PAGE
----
GRUB2/Troubleshooting

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This article documents issues that might arise when trying to use or install GRUB2.

Installation errors

Installing GRUB2 from within a chroot

When a separate /boot partition exists, be sure to mount the target root partition before chrooting, but do not mount the /boot partition until after chrooting to the new environment. This is required because grub-mkconfig will not detect /boot as a separate partition and will assume the /boot directory and the root (/) directory are on the same partition.

Reinstalling the GRUB2 EFI boot manager entry

In case the boot manager entries need to be restored, they can be re-added without invoking grub-install. Load the efivars kernel module and install sys-boot/efibootmgr:

root #modprobe efivars
root #emerge --ask sys-boot/efibootmgr

Next add a boot menu entry:

root #efibootmgr --create --gpt --disk /dev/sda --part 1 --write-signature --label "gentoo" --loader "\\EFI\\gentoo\\grubx86.efi"

grub-install: error: cannot find EFI directory.

Note
The following examples presumes a 64-bit EFI GRUB2 install, adjust accordingly for 32-bit EFI.
root #grub-install --target=x86_64-efi
grub-install: error: cannot find EFI directory.

Properly setting the GRUB_PLATFORMS variable in /etc/portage/make.conf (the first time!) as listed above should resolve this error. Set the GRUB_PLATFORMS variable then re-emerge GRUB2 using the following command:

root #emerge --ask --newuse sys-boot/grub:2

In the case this error persists try forcing the install to the EFI directory by issuing the grub-install command with correct parameters for the --target and --efi-directory options:

root #grub-install --target=x86_64-efi --efi-directory=/boot

grub-install: Attempting to install GRUB2 to a disk or partition

root #grub-install /dev/sda1
Attempting to install GRUB to a partition disk or to a partition.  This is a BAD idea.
Embedding is not possible.  GRUB can only be installed in this setup by using blocklists. 
However, blocklists are UNRELIABLE and their use is discouraged.

There could be many reasons for this error to come up.

No mounted /boot

A /boot partition is not mounted.

root #mount /boot

No BIOS boot partition while using BIOS-GPT setup

This could mean there is not a EF02 or bios_boot partition to embed the core.img file in.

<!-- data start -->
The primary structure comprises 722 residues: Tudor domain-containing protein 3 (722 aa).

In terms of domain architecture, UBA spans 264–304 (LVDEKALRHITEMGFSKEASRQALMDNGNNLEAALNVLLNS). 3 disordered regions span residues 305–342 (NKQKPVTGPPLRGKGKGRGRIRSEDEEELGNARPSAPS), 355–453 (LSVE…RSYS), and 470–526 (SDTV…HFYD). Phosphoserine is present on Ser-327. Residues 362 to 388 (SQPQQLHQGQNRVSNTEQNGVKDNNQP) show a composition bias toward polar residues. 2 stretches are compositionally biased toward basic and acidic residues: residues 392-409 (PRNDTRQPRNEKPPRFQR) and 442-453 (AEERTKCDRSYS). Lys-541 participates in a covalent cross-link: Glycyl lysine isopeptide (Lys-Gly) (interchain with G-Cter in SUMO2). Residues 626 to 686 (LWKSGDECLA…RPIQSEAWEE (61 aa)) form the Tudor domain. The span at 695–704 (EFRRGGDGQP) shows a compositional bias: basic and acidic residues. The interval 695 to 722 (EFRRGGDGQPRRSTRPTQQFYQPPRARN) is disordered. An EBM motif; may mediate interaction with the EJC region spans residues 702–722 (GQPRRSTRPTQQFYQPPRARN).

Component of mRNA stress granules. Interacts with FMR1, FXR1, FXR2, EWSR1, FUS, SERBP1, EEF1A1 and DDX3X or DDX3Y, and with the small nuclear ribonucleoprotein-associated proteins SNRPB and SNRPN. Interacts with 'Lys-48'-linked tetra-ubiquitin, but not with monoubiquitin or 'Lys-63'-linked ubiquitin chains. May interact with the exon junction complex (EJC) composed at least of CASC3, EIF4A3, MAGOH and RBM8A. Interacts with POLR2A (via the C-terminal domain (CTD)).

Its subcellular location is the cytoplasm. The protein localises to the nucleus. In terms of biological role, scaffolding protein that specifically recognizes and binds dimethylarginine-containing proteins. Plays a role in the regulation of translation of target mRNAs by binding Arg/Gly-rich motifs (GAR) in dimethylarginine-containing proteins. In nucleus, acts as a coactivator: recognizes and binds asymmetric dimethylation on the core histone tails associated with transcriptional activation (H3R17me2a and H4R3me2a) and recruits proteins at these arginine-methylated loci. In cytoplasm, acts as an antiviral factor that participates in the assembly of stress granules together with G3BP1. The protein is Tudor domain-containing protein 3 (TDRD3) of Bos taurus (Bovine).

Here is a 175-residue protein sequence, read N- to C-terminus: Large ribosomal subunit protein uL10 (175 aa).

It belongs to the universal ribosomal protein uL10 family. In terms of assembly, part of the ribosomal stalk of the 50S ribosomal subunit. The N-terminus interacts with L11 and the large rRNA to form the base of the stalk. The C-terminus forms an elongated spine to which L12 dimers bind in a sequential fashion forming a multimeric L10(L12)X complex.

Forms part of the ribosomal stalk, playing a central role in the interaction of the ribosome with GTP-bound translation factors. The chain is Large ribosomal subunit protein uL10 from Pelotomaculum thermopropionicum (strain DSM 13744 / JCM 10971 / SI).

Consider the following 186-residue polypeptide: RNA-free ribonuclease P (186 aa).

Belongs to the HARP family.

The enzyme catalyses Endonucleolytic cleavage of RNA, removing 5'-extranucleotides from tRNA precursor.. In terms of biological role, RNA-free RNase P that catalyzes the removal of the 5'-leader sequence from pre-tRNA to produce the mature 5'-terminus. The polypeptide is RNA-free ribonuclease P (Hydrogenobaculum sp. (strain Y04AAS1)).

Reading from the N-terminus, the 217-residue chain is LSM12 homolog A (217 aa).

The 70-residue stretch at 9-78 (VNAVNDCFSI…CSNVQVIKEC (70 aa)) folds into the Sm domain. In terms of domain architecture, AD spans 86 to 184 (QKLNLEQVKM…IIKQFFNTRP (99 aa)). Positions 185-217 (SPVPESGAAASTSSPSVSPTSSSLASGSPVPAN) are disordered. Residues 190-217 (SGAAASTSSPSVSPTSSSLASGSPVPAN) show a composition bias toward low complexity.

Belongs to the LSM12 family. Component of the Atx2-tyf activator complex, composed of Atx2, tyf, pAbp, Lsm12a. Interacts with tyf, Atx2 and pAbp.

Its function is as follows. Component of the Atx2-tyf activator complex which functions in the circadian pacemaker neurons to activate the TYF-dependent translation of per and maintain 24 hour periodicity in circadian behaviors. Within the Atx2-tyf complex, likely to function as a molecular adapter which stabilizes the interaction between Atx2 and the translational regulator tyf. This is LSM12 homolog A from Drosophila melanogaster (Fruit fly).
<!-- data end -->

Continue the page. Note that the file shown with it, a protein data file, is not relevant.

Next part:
Creating a little partition of a few hundreds kilobytes may be enough, although it is good practice to align this partition to 2048 sectors to avoid a performance penalty with the disk. A 1 MiB partition should work well.

Attempting to install GRUB2 in a partition

When attempting to install GRUB2 in a partition e.g. /dev/sda5 (for instance because the boot loader will be chainloaded by a different boot loader), simply add --force option switch to force install.

Missing target detection

If grub-install does not print any errors message or if the error message is about scanning disk files and several platforms are enabled in /etc/portage/make.conf while nothing is installed on the disk, then edit the /sbin/grub-install script with a text editor of choice.

Change the platform variable to the appropriate platform for the current use case. The platform must be rightly set when emerging sys-boot/grub, else it will be incorrectly configured in the /sbin/grub-install script.

For example, to set the platform for "PC", change platform=qemu to platform=pc.

Note
This is true for GRUB version 1.99x only... for GRUB2 the correct file to investigate can be found at /etc/grub.d/00_header; change transform="s,grub,grub-qemu," to transform="s,grub,grub2," for instance to install rightly with grub-$platform-install.

grub-setup: no post-MBR gap

root #grub-bios-setup
grub-setup: warn: This msdos-style partition label has no post-MBR gap; embedding won't be possible!
grub-bios-setup: warn: Embedding is not possible. GRUB can only be installed in this setup by using blocklists.
            However, blocklists are UNRELIABLE and its use is discouraged.
grub-bios-setup: error: If you really want blocklists, use --force.

This error means that GRUB2 could not find the usual gap between the MBR and first partition of a disk. It is possible that the gap does not exist. Some tools (e.g. LiveUSB disk installer) format disks so that the first partition starts at sector 1 instead of 2048.

Repartitioning might be necessary to resolve the issue.

grub-install: embedding area is unusually small

root #grub-install /dev/sda
grub-install: warn: Your embedding area is unusually
small. core.img won't fit in it.
grub-install: warn: Embedding is not possible. GRUB can
only be installed in this setup by using blocklists. However,
blocklists are UNRELIABLE and their use is discouraged.
grub-install: error: will not proceed with blocklists.

There is not enough room at the beginning of the disk before the first partition.

In general this is a bit of trouble to fix. One or more partitions need to be resized in order to leave some free space at the beginning of the drive. The GParted LiveCD or (Gentoo-based) SystemRescueCD are excellent tools to make this job less difficult.

If the swap partition is the first partition on the disk (e.g. /dev/sda1) it is possible to simply remove the existing swap space partition and re-partition the space. This resolution would avoid the need for booting into a live medium in order to resize a root (/) partition.